California Bill Would Make Growing Pot a Misdemeanor (Sometimes)

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A bill that supposedly has a good chance of being approved by the California legislature would give local prosecutors the discretion to charge marijuana cultivation as a misdemeanor rather than a felony. The bill, introduced by California Assemblyman Tom Ammiano (D-San Francisco) and endorsed by the district attorneys of pot-growing Humboldt and Mendocino counties, promises to save taxpayers money by giving growers probation, fines, or short jail terms rather than prison sentences. Mendocino County District Attorney David Eyster explains the rationale:

When it comes to marijuana cultivation, one size does not fit all. The proposed change affords local District Attorneys the charging discretion to determine, for example, that a home gardener with a few non-medical marijuana plants will not be prosecuted at the same level as a profiteer operating a major marijuana plantation. It makes no sense that unlawful possession of less than one ounce of marijuana is an infraction, that possession of more than an ounce of marijuana is a misdemeanor, that possession of methamphetamines may be charged as a misdemeanor, but that growing any amount of marijuana must be charged as a straight felony punishable by prison.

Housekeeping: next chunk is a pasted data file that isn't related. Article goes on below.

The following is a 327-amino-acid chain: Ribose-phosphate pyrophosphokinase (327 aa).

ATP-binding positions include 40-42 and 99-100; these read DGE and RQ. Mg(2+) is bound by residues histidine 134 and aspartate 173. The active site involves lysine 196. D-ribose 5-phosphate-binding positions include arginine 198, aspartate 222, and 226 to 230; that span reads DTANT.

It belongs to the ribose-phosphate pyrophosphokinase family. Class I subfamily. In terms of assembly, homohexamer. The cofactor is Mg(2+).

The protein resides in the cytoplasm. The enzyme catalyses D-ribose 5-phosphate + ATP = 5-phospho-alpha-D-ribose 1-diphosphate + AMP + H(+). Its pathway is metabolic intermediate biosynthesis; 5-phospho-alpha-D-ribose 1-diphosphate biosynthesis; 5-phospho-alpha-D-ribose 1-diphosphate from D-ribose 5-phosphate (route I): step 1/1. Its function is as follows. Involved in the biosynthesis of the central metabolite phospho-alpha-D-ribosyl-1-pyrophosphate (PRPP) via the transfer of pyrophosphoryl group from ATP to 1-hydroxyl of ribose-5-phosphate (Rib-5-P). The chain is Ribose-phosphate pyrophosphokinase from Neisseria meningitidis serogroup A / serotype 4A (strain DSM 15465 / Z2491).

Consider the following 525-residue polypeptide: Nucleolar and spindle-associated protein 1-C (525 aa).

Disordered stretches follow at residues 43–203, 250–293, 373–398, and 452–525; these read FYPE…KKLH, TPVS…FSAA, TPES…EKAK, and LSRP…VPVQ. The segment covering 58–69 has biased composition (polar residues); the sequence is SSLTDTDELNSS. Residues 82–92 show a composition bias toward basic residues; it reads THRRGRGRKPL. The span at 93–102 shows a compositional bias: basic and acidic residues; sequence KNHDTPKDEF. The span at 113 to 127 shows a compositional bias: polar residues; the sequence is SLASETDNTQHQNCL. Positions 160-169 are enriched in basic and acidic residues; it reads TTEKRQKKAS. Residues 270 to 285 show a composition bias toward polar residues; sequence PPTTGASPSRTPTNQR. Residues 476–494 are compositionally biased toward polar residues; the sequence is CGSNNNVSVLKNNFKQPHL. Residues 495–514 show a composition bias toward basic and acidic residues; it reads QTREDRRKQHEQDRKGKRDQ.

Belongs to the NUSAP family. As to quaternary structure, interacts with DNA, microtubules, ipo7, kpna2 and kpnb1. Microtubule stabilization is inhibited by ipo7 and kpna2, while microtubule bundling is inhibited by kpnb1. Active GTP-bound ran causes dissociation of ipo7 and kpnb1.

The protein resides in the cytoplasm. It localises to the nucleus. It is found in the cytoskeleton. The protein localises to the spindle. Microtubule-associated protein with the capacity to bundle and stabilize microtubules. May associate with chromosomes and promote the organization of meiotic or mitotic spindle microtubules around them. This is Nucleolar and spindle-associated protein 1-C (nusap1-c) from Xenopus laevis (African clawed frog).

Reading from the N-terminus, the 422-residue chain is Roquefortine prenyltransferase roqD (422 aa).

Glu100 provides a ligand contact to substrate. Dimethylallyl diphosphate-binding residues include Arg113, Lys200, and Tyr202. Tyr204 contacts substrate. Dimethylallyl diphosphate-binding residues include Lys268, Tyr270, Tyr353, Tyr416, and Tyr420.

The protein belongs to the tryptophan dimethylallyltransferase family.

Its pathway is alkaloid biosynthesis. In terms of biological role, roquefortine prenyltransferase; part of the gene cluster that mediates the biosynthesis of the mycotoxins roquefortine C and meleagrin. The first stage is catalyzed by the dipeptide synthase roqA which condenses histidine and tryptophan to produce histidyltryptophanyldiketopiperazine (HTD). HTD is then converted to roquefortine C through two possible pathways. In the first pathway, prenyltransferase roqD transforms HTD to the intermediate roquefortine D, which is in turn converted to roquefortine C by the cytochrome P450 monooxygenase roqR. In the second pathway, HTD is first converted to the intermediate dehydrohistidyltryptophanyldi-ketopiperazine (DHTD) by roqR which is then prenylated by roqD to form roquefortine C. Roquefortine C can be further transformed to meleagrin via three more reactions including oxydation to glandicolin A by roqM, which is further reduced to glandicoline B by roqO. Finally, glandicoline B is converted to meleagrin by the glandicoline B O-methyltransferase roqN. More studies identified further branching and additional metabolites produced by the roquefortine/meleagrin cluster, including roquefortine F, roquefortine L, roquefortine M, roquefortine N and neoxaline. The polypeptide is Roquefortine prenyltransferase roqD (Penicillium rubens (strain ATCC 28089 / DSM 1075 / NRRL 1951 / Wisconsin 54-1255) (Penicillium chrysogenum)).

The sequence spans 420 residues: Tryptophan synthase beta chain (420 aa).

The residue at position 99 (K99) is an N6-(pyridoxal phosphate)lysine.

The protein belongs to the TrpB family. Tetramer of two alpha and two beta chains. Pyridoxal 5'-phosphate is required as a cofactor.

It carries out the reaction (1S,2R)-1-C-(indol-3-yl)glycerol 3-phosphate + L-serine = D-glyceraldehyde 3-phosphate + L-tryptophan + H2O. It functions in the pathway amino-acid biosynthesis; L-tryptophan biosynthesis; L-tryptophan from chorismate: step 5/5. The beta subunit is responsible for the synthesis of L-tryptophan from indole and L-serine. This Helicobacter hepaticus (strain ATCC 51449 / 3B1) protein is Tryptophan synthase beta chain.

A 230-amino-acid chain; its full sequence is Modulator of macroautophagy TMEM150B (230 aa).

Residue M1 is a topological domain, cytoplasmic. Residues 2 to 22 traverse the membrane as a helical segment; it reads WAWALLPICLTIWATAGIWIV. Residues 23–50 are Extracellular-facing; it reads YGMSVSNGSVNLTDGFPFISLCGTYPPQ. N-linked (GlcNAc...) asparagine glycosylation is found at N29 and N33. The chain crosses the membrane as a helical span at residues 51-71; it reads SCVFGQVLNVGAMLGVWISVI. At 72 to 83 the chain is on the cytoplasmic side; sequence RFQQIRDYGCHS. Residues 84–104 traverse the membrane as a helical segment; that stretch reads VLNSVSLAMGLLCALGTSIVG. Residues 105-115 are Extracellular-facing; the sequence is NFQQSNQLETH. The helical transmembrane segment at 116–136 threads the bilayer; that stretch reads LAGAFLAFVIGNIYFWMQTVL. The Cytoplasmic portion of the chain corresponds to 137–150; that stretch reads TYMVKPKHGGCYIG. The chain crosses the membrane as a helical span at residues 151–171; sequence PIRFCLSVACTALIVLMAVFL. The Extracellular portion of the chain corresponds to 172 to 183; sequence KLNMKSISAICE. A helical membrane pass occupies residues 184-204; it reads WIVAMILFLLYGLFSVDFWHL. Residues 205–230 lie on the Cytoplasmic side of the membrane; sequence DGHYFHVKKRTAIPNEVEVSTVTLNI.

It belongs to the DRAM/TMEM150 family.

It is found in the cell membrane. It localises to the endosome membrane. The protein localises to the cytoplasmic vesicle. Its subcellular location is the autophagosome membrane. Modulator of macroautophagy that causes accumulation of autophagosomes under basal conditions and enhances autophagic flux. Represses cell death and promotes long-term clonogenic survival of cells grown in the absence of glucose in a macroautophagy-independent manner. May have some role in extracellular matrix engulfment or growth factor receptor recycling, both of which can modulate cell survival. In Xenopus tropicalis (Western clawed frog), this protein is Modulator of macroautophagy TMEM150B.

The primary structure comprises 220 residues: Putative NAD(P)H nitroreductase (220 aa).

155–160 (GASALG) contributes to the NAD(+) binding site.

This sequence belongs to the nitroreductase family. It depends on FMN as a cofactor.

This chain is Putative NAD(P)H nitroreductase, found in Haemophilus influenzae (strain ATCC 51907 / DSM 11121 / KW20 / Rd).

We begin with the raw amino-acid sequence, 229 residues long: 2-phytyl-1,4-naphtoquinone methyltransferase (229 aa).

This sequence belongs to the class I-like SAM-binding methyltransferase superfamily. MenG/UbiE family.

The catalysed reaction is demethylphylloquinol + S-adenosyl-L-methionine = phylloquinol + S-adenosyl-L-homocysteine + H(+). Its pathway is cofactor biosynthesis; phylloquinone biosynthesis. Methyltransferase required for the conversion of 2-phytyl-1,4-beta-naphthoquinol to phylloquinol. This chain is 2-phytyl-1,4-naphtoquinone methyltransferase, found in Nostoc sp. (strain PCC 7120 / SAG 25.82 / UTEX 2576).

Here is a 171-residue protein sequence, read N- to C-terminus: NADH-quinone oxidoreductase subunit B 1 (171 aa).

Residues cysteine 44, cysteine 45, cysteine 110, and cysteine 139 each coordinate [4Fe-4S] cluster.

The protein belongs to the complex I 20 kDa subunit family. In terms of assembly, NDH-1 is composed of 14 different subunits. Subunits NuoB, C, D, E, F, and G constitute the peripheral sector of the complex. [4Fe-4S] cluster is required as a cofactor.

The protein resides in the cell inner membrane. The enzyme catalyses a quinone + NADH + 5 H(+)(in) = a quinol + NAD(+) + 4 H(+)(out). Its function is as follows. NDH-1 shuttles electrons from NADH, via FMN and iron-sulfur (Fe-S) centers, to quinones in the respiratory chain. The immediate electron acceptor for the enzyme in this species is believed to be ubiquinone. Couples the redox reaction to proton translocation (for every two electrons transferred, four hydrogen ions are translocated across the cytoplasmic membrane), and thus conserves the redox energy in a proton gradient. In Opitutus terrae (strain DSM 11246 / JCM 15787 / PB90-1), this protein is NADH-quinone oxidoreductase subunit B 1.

Leaving aside the question of whether any penalty for growing pot can be considered appropriate, Eyster has a point. But I am uncomfortable with legislation that enhances prosecutors' power to dictate defendants' fates by deciding what charges to bring. Although penalties based on quantity have their own problems, it seems to me it would be better to require that cultivation below a certain amount must be treated as a misdemeanor. Still, the net result of the change proposed by Ammiano is apt to be shorter sentences for many small-scale growers, perhaps at the cost of greater inequality (because similarly situated defendants may face dramatically different punishments when they are prosecuted by district attorneys with different attitudes toward pot). Since it's hard to see how the bill will make defendants worse off, it looks like an improvement to me. 

The text of Ammiano's bill is here (PDF).

[Thanks to CK for the tip.]